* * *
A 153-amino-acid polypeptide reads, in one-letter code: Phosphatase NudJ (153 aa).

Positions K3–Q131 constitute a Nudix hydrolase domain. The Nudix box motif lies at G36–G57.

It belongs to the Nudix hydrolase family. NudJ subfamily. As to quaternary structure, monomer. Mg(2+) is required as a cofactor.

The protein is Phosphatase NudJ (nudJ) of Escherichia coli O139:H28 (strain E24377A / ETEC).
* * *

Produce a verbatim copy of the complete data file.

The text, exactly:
A 153-amino-acid polypeptide reads, in one-letter code: Phosphatase NudJ (153 aa).

Positions K3–Q131 constitute a Nudix hydrolase domain. The Nudix box motif lies at G36–G57.

It belongs to the Nudix hydrolase family. NudJ subfamily. As to quaternary structure, monomer. Mg(2+) is required as a cofactor.

The protein is Phosphatase NudJ (nudJ) of Escherichia coli O139:H28 (strain E24377A / ETEC).